be excellent to each other & don't run with scissors


46/180 Testing Options

After investigating different electrode/electrolyte combinations, we began a discussion about building our battery. The goal will be to have enough cells in our battery to power a LED.

This share & compare exercise was an excellent way to discuss in context, magnitude, electric potential, and connecting with our prior class investigation, building an incandescent lightbulb.

I’m very excited to see how the students do making their battery next class.img_1091 img_1113


23/180 The Difference Between Screwing Around and Science is…

And sometimes that writing it down takes more than one try. Writing with detail isn’t easy, and is something that needs to be refined and practiced.

Today after a first attempt at the Engineering Journal Reflection prompt “Edison and You” we took a second attempt in adding more detail to our original work.

It was an individual prewriting exercise as well, but we did it again today in a group, Venn Diagram: Edison & You. This time on whiteboards, we traveled from whiteboard to whiteboard editing, elaborating, and clarifying others ideas on this assignment. After which spent time rewriting the part of the prompt that needed more detail “Compare and Contrast the Work Edison did Creating a Light Bulb and Our Work Creating a Light Bulb”. Each color on the whiteboard was information from a different group.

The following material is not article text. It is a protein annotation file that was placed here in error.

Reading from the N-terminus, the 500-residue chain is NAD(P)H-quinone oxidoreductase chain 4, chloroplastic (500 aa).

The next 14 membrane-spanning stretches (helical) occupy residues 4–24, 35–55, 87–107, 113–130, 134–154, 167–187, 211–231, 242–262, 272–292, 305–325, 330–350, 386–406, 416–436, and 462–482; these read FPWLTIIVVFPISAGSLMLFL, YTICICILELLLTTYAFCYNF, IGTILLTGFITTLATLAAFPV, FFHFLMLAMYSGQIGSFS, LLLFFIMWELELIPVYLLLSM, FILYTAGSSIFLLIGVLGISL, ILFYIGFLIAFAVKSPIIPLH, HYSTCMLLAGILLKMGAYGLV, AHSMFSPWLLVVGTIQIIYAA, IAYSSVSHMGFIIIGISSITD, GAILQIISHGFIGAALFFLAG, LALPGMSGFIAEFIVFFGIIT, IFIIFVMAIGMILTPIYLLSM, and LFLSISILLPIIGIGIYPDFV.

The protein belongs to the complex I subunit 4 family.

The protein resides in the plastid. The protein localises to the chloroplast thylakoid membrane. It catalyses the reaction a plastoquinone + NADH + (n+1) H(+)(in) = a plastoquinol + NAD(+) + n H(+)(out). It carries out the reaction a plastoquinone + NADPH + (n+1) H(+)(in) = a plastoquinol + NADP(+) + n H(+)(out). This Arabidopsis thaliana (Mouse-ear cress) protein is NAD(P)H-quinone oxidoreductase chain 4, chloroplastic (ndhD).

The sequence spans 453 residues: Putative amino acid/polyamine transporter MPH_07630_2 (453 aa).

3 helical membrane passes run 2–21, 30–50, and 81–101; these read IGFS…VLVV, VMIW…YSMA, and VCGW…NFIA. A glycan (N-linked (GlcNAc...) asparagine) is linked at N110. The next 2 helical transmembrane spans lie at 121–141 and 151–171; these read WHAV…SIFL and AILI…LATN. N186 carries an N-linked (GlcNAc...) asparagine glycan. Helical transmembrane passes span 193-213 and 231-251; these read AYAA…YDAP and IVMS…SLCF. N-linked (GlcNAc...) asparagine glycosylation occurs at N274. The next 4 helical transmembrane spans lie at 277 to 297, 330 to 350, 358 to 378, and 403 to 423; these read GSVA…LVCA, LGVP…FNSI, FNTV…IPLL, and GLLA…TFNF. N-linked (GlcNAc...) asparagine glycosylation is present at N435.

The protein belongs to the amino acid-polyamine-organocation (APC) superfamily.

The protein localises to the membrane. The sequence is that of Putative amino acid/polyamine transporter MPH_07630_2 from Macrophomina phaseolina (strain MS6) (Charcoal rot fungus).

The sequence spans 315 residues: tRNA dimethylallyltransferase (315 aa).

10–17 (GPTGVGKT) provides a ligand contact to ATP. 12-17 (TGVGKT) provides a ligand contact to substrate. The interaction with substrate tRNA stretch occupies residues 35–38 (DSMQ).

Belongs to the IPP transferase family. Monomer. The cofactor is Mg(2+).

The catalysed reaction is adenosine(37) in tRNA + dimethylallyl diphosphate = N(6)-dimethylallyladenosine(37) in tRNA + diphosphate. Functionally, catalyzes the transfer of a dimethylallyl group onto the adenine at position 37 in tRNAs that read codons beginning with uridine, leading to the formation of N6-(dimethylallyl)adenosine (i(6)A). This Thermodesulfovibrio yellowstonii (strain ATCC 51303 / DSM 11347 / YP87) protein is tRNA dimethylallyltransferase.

We modified the traditional Venn Diagram shape from circles to overlapping squares so it would be easier to write details.



15/180 Primary Sources – NYT 1879

After building the carbon filament lightbulb, we wanted to look at how Edison looked at it to make it a viable option for light (and profit). As a class, we started reading the 1879 New York Times article about his initial experiments.


Using the students’ chrome books we were able to zoom in and find and highlight the elements that he used in his experiment, this will transition into our talk about the PTE.

8/180 Light bulb build begins!

Tape, pencil “lead”, alligator clips, and some batteries. Let’s make a lightbulb, 1870s technology TODAY!

Really excited to begin this investigation with the students learning how a circuit works, how electrical energy is transformed into light (and heat!)



4/180 Giving Feedback

Learning how to give and receive feedback from and to peers and managers is a skill that has to be learned. One of the ways we are modeling this in the classroom is through Gallery Walks.

Students after having a discussion about feedback being kind, helpful and specific, got to practice by giving sticky-note feedback to their peers looking at their first engineering journal prompt.

2/180 POP!

Today in Natual Science & Engineering students had to finish their balloon pop creations, we will discuss them tomorrow in class. There were successes for sure; but the best thing was seeing students working together, listening to each other, and having fun in class.

The thrill of victory…

Balloon pop! from Heather Waterman on Vimeo.

and the agony (of temporary) “defeat”

Balloon pop! from Heather Waterman on Vimeo.

Which will lead into a great discussion of Edison’s Quote

“I haven’t failed, I have just found 10,000 ways it won’t work”


1/180 First Day of School


Great first day! Physics’ Seniors were dressed up for their first day of school parade & breakfast, and while colorful got down to business building bridges and finding direct and inverse relationships.

Natural Science & Engineering had a good start trying to construct a 3-step Rube Goldberg machine to pop a balloon. I love the Slo-mo film option

© 2023 Waterman180

Theme by Anders NorenUp ↑